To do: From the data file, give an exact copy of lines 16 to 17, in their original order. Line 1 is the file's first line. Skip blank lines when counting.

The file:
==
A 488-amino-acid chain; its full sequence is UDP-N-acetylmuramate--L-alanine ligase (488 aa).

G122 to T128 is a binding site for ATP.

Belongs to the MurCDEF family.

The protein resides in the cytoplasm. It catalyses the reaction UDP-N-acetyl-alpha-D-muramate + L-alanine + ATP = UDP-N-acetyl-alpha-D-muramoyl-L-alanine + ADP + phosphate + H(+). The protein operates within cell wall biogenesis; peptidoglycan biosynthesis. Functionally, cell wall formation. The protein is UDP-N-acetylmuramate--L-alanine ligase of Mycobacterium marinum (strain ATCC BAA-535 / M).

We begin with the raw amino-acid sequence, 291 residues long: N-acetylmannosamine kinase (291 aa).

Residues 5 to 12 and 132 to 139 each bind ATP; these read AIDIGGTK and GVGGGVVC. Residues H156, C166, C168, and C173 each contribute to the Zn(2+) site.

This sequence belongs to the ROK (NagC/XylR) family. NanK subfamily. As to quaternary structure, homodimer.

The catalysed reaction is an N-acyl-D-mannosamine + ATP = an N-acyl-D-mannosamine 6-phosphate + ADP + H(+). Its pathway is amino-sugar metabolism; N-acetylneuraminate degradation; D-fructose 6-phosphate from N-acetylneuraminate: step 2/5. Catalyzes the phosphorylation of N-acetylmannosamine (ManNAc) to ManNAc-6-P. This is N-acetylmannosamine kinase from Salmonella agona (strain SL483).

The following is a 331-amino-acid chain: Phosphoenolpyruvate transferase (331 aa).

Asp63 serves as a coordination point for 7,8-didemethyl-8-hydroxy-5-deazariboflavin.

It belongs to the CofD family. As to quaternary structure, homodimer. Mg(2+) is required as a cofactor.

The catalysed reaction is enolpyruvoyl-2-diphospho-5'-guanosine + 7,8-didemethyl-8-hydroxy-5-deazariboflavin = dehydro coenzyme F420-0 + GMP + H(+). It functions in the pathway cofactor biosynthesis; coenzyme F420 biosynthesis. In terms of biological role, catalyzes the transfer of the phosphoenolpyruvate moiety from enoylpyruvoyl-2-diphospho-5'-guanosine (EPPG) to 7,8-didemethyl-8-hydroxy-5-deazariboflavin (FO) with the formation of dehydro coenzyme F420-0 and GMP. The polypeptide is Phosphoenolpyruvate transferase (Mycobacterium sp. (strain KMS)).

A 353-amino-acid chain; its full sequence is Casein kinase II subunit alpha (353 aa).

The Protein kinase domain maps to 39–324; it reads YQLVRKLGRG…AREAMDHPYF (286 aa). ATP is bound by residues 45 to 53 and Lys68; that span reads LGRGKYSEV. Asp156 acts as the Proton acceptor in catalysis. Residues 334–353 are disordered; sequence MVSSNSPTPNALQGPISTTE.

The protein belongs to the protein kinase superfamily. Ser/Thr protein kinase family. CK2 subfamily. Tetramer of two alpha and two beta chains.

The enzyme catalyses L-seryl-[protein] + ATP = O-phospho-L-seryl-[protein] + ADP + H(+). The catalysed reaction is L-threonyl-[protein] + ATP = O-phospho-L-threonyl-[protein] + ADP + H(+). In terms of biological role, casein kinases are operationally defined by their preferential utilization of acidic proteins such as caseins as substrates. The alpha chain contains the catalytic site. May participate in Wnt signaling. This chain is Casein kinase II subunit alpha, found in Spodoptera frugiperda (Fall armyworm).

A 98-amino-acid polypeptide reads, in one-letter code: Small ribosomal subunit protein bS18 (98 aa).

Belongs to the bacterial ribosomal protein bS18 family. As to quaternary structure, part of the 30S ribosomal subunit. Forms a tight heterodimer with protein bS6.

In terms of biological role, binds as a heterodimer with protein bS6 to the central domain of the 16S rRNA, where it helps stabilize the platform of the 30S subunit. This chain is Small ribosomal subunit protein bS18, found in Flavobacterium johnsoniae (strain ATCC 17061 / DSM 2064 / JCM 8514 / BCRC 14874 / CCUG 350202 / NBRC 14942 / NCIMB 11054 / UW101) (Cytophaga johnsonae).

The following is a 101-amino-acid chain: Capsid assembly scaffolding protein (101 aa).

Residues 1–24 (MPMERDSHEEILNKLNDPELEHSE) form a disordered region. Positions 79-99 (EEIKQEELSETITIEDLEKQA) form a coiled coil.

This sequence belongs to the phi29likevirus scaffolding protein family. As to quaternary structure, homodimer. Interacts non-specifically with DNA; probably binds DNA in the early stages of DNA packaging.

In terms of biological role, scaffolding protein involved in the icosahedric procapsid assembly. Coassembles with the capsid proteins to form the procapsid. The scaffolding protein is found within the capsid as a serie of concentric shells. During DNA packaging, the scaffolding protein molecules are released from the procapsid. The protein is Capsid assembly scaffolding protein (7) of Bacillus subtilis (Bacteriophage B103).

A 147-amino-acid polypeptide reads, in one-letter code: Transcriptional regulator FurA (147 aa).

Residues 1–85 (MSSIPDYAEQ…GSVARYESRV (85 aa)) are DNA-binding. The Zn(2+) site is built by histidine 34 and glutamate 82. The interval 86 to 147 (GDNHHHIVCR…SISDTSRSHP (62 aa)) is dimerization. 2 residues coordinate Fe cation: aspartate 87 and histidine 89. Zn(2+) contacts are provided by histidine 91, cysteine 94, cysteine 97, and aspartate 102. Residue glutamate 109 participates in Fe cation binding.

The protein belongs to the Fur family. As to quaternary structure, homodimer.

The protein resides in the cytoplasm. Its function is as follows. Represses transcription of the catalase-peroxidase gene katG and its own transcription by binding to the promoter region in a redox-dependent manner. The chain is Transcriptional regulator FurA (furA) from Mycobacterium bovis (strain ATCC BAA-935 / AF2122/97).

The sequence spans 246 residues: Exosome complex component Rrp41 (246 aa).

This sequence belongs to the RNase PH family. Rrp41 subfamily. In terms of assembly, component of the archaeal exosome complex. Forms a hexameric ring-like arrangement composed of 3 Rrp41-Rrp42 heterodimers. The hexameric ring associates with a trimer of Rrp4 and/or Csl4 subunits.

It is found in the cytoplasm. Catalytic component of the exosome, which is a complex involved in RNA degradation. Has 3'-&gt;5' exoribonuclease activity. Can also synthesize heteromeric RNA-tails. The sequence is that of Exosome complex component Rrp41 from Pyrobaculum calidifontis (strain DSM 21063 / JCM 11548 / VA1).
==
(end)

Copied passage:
The enzyme catalyses L-seryl-[protein] + ATP = O-phospho-L-seryl-[protein] + ADP + H(+). The catalysed reaction is L-threonyl-[protein] + ATP = O-phospho-L-threonyl-[protein] + ADP + H(+). In terms of biological role, casein kinases are operationally defined by their preferential utilization of acidic proteins such as caseins as substrates. The alpha chain contains the catalytic site. May participate in Wnt signaling. This chain is Casein kinase II subunit alpha, found in Spodoptera frugiperda (Fall armyworm).

A 98-amino-acid polypeptide reads, in one-letter code: Small ribosomal subunit protein bS18 (98 aa).